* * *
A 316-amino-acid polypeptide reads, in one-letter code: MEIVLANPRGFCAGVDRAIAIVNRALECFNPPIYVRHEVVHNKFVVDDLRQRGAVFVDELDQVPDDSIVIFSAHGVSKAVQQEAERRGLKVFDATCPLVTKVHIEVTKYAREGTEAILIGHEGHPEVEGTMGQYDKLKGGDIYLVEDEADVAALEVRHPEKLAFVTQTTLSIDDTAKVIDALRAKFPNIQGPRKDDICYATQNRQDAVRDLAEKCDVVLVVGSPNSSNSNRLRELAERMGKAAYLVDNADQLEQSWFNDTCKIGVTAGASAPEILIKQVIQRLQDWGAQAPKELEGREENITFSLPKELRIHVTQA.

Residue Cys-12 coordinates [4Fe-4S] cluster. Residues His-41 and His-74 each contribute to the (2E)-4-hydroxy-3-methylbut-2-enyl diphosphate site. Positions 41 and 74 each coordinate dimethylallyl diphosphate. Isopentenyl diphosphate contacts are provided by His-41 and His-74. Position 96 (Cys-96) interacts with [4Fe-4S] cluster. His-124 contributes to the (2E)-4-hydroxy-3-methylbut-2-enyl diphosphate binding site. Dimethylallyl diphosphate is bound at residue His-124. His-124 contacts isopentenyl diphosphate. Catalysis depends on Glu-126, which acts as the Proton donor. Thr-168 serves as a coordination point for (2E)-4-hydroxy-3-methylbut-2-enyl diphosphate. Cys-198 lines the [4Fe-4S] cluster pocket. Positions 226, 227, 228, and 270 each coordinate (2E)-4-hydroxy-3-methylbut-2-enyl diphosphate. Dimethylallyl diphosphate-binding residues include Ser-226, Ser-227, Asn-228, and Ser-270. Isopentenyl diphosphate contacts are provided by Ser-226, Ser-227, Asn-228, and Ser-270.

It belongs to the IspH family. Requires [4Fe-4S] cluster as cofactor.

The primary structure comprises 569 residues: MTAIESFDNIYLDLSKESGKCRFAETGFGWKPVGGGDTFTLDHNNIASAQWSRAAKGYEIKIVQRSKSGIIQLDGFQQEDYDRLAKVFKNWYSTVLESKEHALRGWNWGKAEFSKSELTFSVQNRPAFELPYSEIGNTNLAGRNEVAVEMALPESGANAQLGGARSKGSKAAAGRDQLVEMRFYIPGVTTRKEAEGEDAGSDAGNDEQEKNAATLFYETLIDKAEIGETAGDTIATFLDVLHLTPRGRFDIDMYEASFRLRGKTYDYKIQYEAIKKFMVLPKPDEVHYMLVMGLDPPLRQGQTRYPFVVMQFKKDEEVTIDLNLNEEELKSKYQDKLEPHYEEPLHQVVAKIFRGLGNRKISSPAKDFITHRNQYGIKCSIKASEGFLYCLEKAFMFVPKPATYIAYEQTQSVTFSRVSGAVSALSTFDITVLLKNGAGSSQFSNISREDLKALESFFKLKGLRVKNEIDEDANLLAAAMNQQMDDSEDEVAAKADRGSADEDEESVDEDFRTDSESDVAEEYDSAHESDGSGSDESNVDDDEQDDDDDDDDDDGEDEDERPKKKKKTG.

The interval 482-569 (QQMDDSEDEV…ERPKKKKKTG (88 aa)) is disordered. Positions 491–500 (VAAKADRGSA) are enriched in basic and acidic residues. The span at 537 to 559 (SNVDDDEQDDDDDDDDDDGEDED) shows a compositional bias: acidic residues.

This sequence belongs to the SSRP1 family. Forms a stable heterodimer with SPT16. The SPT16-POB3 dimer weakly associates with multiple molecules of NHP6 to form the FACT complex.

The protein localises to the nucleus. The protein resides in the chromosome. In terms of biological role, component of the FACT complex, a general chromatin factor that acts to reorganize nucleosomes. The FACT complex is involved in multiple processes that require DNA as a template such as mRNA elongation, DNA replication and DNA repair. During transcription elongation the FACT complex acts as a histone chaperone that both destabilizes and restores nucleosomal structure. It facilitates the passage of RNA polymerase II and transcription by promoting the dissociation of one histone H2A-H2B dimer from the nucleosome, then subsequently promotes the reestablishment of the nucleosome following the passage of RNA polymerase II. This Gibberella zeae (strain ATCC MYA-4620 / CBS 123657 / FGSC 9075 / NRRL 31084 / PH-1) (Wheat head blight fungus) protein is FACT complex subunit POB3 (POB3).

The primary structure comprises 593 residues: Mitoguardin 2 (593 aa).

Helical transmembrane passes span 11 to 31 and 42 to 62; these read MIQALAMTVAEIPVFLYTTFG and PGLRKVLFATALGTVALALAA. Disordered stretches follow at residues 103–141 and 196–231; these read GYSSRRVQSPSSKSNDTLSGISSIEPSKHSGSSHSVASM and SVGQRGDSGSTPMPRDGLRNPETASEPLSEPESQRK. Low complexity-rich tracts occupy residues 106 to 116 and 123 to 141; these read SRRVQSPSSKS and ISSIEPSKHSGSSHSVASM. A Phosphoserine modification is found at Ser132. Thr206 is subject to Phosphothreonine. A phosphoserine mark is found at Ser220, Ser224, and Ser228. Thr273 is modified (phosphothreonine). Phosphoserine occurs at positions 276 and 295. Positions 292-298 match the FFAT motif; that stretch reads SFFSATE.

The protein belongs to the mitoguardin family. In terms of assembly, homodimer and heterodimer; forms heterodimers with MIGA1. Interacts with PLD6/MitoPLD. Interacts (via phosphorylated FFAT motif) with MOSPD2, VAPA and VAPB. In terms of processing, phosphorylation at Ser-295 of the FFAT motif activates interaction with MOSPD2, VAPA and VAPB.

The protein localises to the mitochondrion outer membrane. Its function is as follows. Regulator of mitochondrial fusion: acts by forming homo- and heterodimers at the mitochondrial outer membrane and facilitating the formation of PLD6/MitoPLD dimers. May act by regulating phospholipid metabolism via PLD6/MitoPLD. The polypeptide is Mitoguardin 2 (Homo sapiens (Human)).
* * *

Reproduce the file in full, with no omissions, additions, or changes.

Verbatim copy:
A 316-amino-acid polypeptide reads, in one-letter code: MEIVLANPRGFCAGVDRAIAIVNRALECFNPPIYVRHEVVHNKFVVDDLRQRGAVFVDELDQVPDDSIVIFSAHGVSKAVQQEAERRGLKVFDATCPLVTKVHIEVTKYAREGTEAILIGHEGHPEVEGTMGQYDKLKGGDIYLVEDEADVAALEVRHPEKLAFVTQTTLSIDDTAKVIDALRAKFPNIQGPRKDDICYATQNRQDAVRDLAEKCDVVLVVGSPNSSNSNRLRELAERMGKAAYLVDNADQLEQSWFNDTCKIGVTAGASAPEILIKQVIQRLQDWGAQAPKELEGREENITFSLPKELRIHVTQA.

Residue Cys-12 coordinates [4Fe-4S] cluster. Residues His-41 and His-74 each contribute to the (2E)-4-hydroxy-3-methylbut-2-enyl diphosphate site. Positions 41 and 74 each coordinate dimethylallyl diphosphate. Isopentenyl diphosphate contacts are provided by His-41 and His-74. Position 96 (Cys-96) interacts with [4Fe-4S] cluster. His-124 contributes to the (2E)-4-hydroxy-3-methylbut-2-enyl diphosphate binding site. Dimethylallyl diphosphate is bound at residue His-124. His-124 contacts isopentenyl diphosphate. Catalysis depends on Glu-126, which acts as the Proton donor. Thr-168 serves as a coordination point for (2E)-4-hydroxy-3-methylbut-2-enyl diphosphate. Cys-198 lines the [4Fe-4S] cluster pocket. Positions 226, 227, 228, and 270 each coordinate (2E)-4-hydroxy-3-methylbut-2-enyl diphosphate. Dimethylallyl diphosphate-binding residues include Ser-226, Ser-227, Asn-228, and Ser-270. Isopentenyl diphosphate contacts are provided by Ser-226, Ser-227, Asn-228, and Ser-270.

It belongs to the IspH family. Requires [4Fe-4S] cluster as cofactor.

The primary structure comprises 569 residues: MTAIESFDNIYLDLSKESGKCRFAETGFGWKPVGGGDTFTLDHNNIASAQWSRAAKGYEIKIVQRSKSGIIQLDGFQQEDYDRLAKVFKNWYSTVLESKEHALRGWNWGKAEFSKSELTFSVQNRPAFELPYSEIGNTNLAGRNEVAVEMALPESGANAQLGGARSKGSKAAAGRDQLVEMRFYIPGVTTRKEAEGEDAGSDAGNDEQEKNAATLFYETLIDKAEIGETAGDTIATFLDVLHLTPRGRFDIDMYEASFRLRGKTYDYKIQYEAIKKFMVLPKPDEVHYMLVMGLDPPLRQGQTRYPFVVMQFKKDEEVTIDLNLNEEELKSKYQDKLEPHYEEPLHQVVAKIFRGLGNRKISSPAKDFITHRNQYGIKCSIKASEGFLYCLEKAFMFVPKPATYIAYEQTQSVTFSRVSGAVSALSTFDITVLLKNGAGSSQFSNISREDLKALESFFKLKGLRVKNEIDEDANLLAAAMNQQMDDSEDEVAAKADRGSADEDEESVDEDFRTDSESDVAEEYDSAHESDGSGSDESNVDDDEQDDDDDDDDDDGEDEDERPKKKKKTG.

The interval 482-569 (QQMDDSEDEV…ERPKKKKKTG (88 aa)) is disordered. Positions 491–500 (VAAKADRGSA) are enriched in basic and acidic residues. The span at 537 to 559 (SNVDDDEQDDDDDDDDDDGEDED) shows a compositional bias: acidic residues.

This sequence belongs to the SSRP1 family. Forms a stable heterodimer with SPT16. The SPT16-POB3 dimer weakly associates with multiple molecules of NHP6 to form the FACT complex.

The protein localises to the nucleus. The protein resides in the chromosome. In terms of biological role, component of the FACT complex, a general chromatin factor that acts to reorganize nucleosomes. The FACT complex is involved in multiple processes that require DNA as a template such as mRNA elongation, DNA replication and DNA repair. During transcription elongation the FACT complex acts as a histone chaperone that both destabilizes and restores nucleosomal structure. It facilitates the passage of RNA polymerase II and transcription by promoting the dissociation of one histone H2A-H2B dimer from the nucleosome, then subsequently promotes the reestablishment of the nucleosome following the passage of RNA polymerase II. This Gibberella zeae (strain ATCC MYA-4620 / CBS 123657 / FGSC 9075 / NRRL 31084 / PH-1) (Wheat head blight fungus) protein is FACT complex subunit POB3 (POB3).

The primary structure comprises 593 residues: Mitoguardin 2 (593 aa).

Helical transmembrane passes span 11 to 31 and 42 to 62; these read MIQALAMTVAEIPVFLYTTFG and PGLRKVLFATALGTVALALAA. Disordered stretches follow at residues 103–141 and 196–231; these read GYSSRRVQSPSSKSNDTLSGISSIEPSKHSGSSHSVASM and SVGQRGDSGSTPMPRDGLRNPETASEPLSEPESQRK. Low complexity-rich tracts occupy residues 106 to 116 and 123 to 141; these read SRRVQSPSSKS and ISSIEPSKHSGSSHSVASM. A Phosphoserine modification is found at Ser132. Thr206 is subject to Phosphothreonine. A phosphoserine mark is found at Ser220, Ser224, and Ser228. Thr273 is modified (phosphothreonine). Phosphoserine occurs at positions 276 and 295. Positions 292-298 match the FFAT motif; that stretch reads SFFSATE.

The protein belongs to the mitoguardin family. In terms of assembly, homodimer and heterodimer; forms heterodimers with MIGA1. Interacts with PLD6/MitoPLD. Interacts (via phosphorylated FFAT motif) with MOSPD2, VAPA and VAPB. In terms of processing, phosphorylation at Ser-295 of the FFAT motif activates interaction with MOSPD2, VAPA and VAPB.

The protein localises to the mitochondrion outer membrane. Its function is as follows. Regulator of mitochondrial fusion: acts by forming homo- and heterodimers at the mitochondrial outer membrane and facilitating the formation of PLD6/MitoPLD dimers. May act by regulating phospholipid metabolism via PLD6/MitoPLD. The polypeptide is Mitoguardin 2 (Homo sapiens (Human)).